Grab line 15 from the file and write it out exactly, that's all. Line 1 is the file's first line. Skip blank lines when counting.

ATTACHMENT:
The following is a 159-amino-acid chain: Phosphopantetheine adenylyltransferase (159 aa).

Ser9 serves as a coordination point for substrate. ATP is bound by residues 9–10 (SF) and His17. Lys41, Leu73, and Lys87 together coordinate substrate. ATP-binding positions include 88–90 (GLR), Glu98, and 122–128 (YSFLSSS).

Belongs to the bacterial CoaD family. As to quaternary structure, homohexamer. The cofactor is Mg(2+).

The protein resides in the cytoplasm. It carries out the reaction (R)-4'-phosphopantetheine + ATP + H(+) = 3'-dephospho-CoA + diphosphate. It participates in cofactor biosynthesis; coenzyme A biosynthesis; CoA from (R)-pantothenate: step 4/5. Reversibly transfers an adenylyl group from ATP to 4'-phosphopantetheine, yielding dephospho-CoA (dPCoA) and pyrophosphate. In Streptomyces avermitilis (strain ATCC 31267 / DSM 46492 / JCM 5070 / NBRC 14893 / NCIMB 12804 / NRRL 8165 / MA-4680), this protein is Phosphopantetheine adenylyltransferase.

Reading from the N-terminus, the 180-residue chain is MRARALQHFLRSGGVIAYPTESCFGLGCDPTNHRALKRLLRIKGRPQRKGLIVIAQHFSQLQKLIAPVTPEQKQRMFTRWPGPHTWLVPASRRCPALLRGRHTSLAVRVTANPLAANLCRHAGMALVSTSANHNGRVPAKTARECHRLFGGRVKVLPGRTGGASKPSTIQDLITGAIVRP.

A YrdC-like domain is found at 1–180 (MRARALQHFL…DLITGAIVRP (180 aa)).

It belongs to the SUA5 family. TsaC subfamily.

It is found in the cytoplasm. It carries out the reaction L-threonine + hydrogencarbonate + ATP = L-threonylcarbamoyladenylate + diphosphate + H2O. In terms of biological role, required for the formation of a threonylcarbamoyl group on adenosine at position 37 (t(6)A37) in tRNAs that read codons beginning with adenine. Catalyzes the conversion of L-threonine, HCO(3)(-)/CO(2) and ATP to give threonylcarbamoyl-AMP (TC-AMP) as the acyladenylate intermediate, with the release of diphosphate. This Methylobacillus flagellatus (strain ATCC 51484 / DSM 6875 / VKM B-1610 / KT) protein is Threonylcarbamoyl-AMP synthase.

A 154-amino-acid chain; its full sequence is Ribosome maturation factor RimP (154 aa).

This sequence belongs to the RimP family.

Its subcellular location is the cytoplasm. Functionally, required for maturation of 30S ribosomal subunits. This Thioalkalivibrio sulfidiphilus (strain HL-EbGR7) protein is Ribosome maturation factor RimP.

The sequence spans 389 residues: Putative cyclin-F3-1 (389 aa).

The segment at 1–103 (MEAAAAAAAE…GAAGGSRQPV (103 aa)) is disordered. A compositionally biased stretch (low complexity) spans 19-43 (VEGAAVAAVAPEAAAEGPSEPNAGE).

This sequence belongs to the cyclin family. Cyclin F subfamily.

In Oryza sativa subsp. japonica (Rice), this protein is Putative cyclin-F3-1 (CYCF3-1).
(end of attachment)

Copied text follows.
In Oryza sativa subsp. japonica (Rice), this protein is Putative cyclin-F3-1 (CYCF3-1).